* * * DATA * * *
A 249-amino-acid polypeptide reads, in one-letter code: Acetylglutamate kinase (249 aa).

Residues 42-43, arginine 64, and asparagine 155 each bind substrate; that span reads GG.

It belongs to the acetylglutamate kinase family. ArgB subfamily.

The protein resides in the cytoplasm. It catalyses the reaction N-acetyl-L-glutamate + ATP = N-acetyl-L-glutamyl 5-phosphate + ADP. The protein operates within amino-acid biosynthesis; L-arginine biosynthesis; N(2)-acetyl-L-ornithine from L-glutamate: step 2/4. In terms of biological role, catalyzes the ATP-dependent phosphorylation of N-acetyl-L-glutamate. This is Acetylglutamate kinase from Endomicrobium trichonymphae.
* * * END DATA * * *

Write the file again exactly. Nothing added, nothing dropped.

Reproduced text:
A 249-amino-acid polypeptide reads, in one-letter code: Acetylglutamate kinase (249 aa).

Residues 42-43, arginine 64, and asparagine 155 each bind substrate; that span reads GG.

It belongs to the acetylglutamate kinase family. ArgB subfamily.

The protein resides in the cytoplasm. It catalyses the reaction N-acetyl-L-glutamate + ATP = N-acetyl-L-glutamyl 5-phosphate + ADP. The protein operates within amino-acid biosynthesis; L-arginine biosynthesis; N(2)-acetyl-L-ornithine from L-glutamate: step 2/4. In terms of biological role, catalyzes the ATP-dependent phosphorylation of N-acetyl-L-glutamate. This is Acetylglutamate kinase from Endomicrobium trichonymphae.